THE CHANGE MONSTER
THE HUMAN FORCES THAT FUEL
OR FOIL CORPORATE TRANSFORMATION
AUTHOR: JEANIE DANIEL DUCK
By: Rhonda Johnson
Jeanie Duck, author of The Change Monster proposes a plan, which she calls the Change Curve, to deal with the emotional dynamics humans face when confronted with a major change. The Change Curve was developed by Ms. Duck after years of experiences dealing with change in her personal life and in her career as a consultant. The Change Curve is a map used to help pinpoint where you are in a change initiative, where you need to go and how you should proceed to get there. There are five phases of the Change Curve: Stagnation, Preparation, Implementation, Determination, and Fruition. By developing an understanding of each of these phases, managers and leaders are better equipped to deal with the emotions and resistance people feel when confronted with the fact that they are facing a major change. The author uses examples and stories about fictitious and real companies going through a major change or transformation to describe the right way and the wrong way to approach the Change Curve and manipulate your organization along the path. Emphasis in the book is placed on the importance of correctly dealing with the human factors in that the success or failure of the change depends on how well managers deal with the social and emotional dynamics involved in change.
The author, Jeanie Duck, introduces the concept of the Change Monster as the term used to describe all of the human issues that are involved in making major changes both personally and professionally. Based on her personal and professional experiences, she proposes that the emotional experience of going through change is similar for individuals and also for all kinds of organizations. Further, in order to be effective, she suggests that leaders and managers must not think of change as only an operational task, they must take into consideration the emotional data. “If leaders don’t take into consideration the emotional data, all the operational information and numeric data in the world won’t be enough to turn around a company. Changing an organization is inherently and inescapably an emotional human process. When I say emotional, I’m not talking about fleeting moods or surface feelings. I’m talking about the major states of emotional beings: fear curiosity, exhaustion, loyalty, paranoia, depression, optimism, rage, revelation, delight, and love.” (Duck, pg.9)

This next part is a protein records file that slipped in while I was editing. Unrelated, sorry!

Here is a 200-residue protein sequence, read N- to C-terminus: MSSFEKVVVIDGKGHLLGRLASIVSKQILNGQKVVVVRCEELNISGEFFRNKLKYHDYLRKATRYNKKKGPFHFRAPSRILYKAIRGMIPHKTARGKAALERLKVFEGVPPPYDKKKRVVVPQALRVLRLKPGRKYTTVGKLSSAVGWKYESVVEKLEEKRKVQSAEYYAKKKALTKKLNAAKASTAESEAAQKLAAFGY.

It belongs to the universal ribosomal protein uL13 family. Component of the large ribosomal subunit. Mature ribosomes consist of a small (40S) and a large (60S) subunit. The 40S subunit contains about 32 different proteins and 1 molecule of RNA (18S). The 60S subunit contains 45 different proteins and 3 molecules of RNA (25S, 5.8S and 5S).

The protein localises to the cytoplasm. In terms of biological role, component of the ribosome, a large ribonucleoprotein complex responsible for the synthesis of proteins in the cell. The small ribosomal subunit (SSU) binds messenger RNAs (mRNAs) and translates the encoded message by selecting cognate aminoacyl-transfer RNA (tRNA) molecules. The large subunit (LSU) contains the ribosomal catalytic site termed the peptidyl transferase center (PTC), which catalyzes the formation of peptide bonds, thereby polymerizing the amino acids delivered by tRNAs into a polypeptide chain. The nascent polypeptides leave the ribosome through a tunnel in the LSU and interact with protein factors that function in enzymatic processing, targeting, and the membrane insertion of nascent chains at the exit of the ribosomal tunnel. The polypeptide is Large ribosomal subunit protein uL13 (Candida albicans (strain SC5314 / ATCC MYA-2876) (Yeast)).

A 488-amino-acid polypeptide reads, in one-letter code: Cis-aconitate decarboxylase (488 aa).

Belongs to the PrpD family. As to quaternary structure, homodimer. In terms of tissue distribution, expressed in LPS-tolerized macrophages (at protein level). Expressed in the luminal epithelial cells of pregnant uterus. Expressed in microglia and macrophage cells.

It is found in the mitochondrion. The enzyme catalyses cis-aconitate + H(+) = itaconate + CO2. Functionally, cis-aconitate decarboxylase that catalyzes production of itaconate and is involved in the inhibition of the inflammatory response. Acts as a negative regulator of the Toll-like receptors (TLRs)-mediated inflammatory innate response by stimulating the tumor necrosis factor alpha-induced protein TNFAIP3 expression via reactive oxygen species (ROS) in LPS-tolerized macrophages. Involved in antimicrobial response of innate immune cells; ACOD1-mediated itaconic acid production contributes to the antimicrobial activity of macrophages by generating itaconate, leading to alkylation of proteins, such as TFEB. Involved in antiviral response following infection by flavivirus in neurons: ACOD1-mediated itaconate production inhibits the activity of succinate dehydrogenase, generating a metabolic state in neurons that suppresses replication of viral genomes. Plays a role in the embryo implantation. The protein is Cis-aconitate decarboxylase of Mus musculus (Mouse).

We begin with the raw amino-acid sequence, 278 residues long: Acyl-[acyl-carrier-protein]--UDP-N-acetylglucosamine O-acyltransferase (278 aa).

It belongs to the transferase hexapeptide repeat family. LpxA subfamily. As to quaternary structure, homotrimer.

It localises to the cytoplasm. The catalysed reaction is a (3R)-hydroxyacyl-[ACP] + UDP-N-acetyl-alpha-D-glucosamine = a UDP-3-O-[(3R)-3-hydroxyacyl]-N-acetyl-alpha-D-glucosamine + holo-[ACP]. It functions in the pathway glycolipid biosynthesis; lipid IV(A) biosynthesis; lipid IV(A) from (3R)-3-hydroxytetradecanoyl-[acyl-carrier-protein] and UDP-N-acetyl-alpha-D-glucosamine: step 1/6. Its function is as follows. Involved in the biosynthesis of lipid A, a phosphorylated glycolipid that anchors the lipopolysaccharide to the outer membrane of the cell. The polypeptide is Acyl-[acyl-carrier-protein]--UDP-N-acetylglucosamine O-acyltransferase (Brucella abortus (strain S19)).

Based on her observations as a consultant, Duck identifies a common pattern that individuals experience when going through major change. From these observations, she surmises that if the common pattern is identified and understood, it can be managed. From this revelation, she developed what she calls the Change Curve. The Change Curve has five phases: Stagnation, Preparation, Implementation, Determination, and Fruition. The Change Curve is applicable to a wide range of companies, industries, and geographies because while each experience is different, the fundamental phases and principles of change are the same. “Once you begin to recognize the phases of change and understand the dynamics of each one, the Change Curve becomes visible – and useful – in almost every field of activity.” (Duck pg. 11)
While change is arguably an emotional human process, the author also introduces two other essential elements required for successful change: Strategy, and Execution. The organization’s strategy must be sound and clearly articulated. The organization’s commitment to the strategy and values articulated must be unflinching. In the book, the author uses an event that occurred during one of her change consulting projects to demonstrate the importance of sticking to the values articulated and the difficulty involved in doing so. The company...
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